Up next is the return of famed Italian brand Alfa Romeo to North America. After a 20-year hiatus, Alfa has returned and is in the midst of a $6.5 billion plan to make it into a global aspirational brand.

Francois won't yet discuss marketing and advertising plans for Alfa, but its 105th anniversary celebration next month in Italy could be a good starting point. He most recently was working on a new name for the Alfa Romeo Museum in Italy, which is reopening as part of the anniversary celebration.

"In every detail — not just an ad — you want to be unique and unexpected," Francois said referring to one of his pillars. "How do you say museum in Alfa Romeo's language?"

Besides Alfa, Francois is concentrating on the global launch of the Fiat 500X, a small crossover that the automaker hopes boosts domestic sales.

The vehicle is starting to arrive in U.S. dealerships, but the 114.4 million people who watched the Super Bowl should at least be familiar with it and its encounter with a little blue performance-enhancing pill as part of a 60-second ad.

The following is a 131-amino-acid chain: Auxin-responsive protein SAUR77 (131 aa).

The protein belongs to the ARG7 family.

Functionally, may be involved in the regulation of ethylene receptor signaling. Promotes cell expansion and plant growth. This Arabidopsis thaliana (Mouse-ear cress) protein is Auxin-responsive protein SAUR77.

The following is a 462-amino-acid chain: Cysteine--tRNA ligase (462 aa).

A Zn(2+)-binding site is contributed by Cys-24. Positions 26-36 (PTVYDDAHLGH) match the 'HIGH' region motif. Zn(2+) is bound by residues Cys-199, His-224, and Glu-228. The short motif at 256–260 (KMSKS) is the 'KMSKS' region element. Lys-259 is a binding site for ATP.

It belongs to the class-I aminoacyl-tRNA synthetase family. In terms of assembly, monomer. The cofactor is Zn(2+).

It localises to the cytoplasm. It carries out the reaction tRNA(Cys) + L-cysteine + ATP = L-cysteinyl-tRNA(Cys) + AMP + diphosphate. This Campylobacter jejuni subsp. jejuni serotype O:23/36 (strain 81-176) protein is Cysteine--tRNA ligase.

The slightly racy spot took viewers on the journey of the pill that is accidently thrown out of a window by an older Italian man whose significant other was calling him to bed. The pill eventually lands in a tiny Fiat 500 city car that transforms into the 500X.

He said to expect the story of the "ready for action" crossover to continue starting in June.

Francois says he joined the automaker because of Marchionne, who has said he will stay with the automaker through at least 2018. Asked what he'll do when Marchionne leaves, Francois thinks for a second before listing off reasons why he's concentrating on the now, and not the later.

"We have this very sense of belonging to something," he says. "We also have an almost romantic sense of having a mission, and the mission is not accomplished yet."

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Olivier Francois

Positions: Fiat Chrysler chief marketing officer; president and CEO Fiat brand; Group Executive Council member

Achievements: Five years of unique Super Bowl ads; 2012 "Grand Brand Genius" by Adweek magazine; FCA US named 2012 "Marketer of the Year" by Advertising Age

Time spent: 45 percent in Europe (homes in Turin and Milan, Italy); 45 percent North America (home in Bloomfield Hills); and 10 percent rest of world

Languages spoken: English, French, Italian

Family: Wife, Arianna Martina Bergamaschi (singer); sons, Nicolas, Arnaud and Guillaume

Born: In Paris; age 53

Degrees: Economy, finance and marketing from Dauphine University (1985); diploma from Institut des Sciences Politiques in Paris (1989)